The proof that buying Premier League players ticks all the boxes for Newcastle United
In the reign of Mike Ashley, buying Premier League players had increasingly become history.
With Graham Carr as his man in charge of identifying potential signings, Ashley had chosen to look abroad instead.
The theory being that the domestic market offered little value, with rising transfer fees and wages.
Whereas, the perception (of Ashley and Carr) was that there were still bargains to be had on the continent, young players at lower asking prices who could reasonably be expected to grow in value and potentially be sold at a profit in the future.
At one point the focus was almost exclusively on France and the five players signed in January 2013 a vivid illustration of that.
As time moved on, France was still favoured and the Premier League ignored, but the leagues in Holland and Belgium also became an attraction for the buy low(er) and see value increase theory.
However, the Ashley/Carr cunning plan had one major flaw in it – the players, in the vast majority of cases, weren’t very good.
As well as being the main factor in relegating Newcastle for a second time in seven years, the overseas signings had in most cases become liabilities. Far from increasing in value, their worth had generally gone in the other direction, plus the wages they were/are on, has made it very difficult to get them off Newcastle’s books.
A rising market, luck, and a few decent signings amongst the many players signed, has distorted the true picture. Cabaye was arguably the best signing from the continent, whilst Spurs made a catastrophic decision when it came to Sissoko, whilst Wijnaldum did ok with a cluster of goals at home and the rising market helped deliver a £10m profit on him.
If you really analyse Newcastle’s transfers of recent years, you will find a surprising picture emerging.
It is the Premier League that has really delivered for Newcastle United in the transfer market. When big money has been spent, it has been rewarded with both performances and rise in player value.
Whilst Henri Saivet and Seydou Doumbia were shocking signings in January 2016 from the continent, both Jonjo Shelvey and Andros Townsend proved to be great value.
A contract clause meant that Newcastle only got their money (£12m) back on Townsend when he moved to Palace but he put in some great displays in his short time at St James Park, his contribution almost helping United avoid relegation.
Whilst Jonjo Shelvey had mixed fortunes after arriving at a chaotic Newcastle in that relegation season, he has bounced back and became the man who made Newcastle tick last year. The £12m paid to Swansea is now looking a bargain and if for some mad reason Newcastle chose to now sell, they would make a major profit.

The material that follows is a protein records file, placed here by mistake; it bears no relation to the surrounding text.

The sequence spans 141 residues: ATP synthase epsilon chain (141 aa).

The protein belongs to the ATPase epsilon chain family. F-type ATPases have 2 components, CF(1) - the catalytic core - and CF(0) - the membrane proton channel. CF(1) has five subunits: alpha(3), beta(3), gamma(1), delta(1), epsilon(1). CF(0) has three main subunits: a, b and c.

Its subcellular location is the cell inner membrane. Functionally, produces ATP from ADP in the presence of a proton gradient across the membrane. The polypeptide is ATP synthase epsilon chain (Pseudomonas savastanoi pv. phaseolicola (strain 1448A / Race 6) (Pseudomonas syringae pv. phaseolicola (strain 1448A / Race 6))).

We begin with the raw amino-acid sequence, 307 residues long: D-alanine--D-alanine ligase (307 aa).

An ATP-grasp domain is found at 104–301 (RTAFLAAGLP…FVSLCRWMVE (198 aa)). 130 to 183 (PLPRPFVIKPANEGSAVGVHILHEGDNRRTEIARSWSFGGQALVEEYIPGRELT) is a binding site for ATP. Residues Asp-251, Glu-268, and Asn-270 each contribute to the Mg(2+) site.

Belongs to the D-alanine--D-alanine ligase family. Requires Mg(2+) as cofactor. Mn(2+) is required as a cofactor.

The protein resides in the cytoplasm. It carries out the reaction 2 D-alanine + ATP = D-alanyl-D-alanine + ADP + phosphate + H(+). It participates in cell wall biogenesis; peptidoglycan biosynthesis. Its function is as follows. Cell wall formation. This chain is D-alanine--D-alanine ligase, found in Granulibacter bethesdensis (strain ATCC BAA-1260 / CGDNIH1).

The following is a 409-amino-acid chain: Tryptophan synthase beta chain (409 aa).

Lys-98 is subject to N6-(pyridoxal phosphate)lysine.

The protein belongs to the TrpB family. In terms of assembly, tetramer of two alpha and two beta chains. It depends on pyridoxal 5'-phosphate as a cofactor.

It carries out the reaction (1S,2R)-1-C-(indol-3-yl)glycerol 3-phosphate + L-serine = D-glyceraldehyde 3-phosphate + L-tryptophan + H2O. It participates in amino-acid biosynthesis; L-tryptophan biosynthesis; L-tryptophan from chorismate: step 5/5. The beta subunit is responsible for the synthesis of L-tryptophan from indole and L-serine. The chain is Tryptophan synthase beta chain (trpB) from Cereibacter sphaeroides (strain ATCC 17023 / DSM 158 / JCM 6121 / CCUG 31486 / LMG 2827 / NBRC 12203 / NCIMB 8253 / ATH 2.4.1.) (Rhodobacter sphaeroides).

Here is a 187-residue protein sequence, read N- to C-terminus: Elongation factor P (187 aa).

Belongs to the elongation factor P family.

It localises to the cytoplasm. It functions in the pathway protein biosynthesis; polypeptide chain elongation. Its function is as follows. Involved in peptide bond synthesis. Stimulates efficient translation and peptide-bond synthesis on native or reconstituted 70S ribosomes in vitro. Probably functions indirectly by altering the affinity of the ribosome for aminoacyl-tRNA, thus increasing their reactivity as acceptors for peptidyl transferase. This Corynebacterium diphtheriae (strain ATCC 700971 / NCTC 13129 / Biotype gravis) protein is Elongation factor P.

Likewise, Dwight Gayle dropped down from the Premier League a year ago and has been a stellar signing. Despite only 26 Championship starts, the striker scored 23 league goals and the same as Shelvey, United would be looking at £20m as a starting point if they wanted to sell him.
The ultra consistent Matt Ritchie is yet another Premier League signing who has shown star quality, combining goals, hard work, consistency and creativity, he was arguably player of the year last season and is another who has seen his value increase.
Battling for player of the year last season was also Ciaran Clark, his contract clause allowing a bargain £5m move from Villa and the Premier League man has seen himself bounce back once again to the top tier with his new club. Easily Newcastle’s best defender last season, the Irish international must be worth at least twice what was paid.
Then you have Isaac Hayden who at around £5m from Premier League Arsenal has proved a superb buy, a young player with his career ahead of him and whose value has definitely increased in these past 12 months.
DeAndre Yedlin is another who is a young player with massive potential, gradually adding a bit of composure to his tremendous pace the US international shows every sign of being able to cope with promotion.
Contrast these signings from the Premier League with those captured from the regular continental route.
Apart from Wijnaldum, the signings from abroad in recent seasons have been pretty disastrous. At £14m and £10m, Mitrovic and Mbemba struggled to even get a game under Rafa in the Championship, United would be lucky to get half their money back on either.
Florian Thauvin went back to France in a cut price deal after hardly playing a game, whilst it was the same with Remy Cabella before him. Siem de Jong has been another disaster and the list goes on.
Matz Sels and Achraf Lazaar were two more case whereby they weren’t of the quality needed in the Premier League and whilst Jesus Gamez didn’t carry a fee Rafa Benitez didn’t rate him worthy of much involvement.
This isn’t a case of saying British good, foreign bad, but certainly bringing in players from Premier League clubs has proved a winning formula, both in terms of achievement on the pitch and the value that they retain and increase. In fact Mohamed Diame is probably the only one who sticks out as a major disappointment and he is a bit of a mystery, considering he had consistently delivered in the past.
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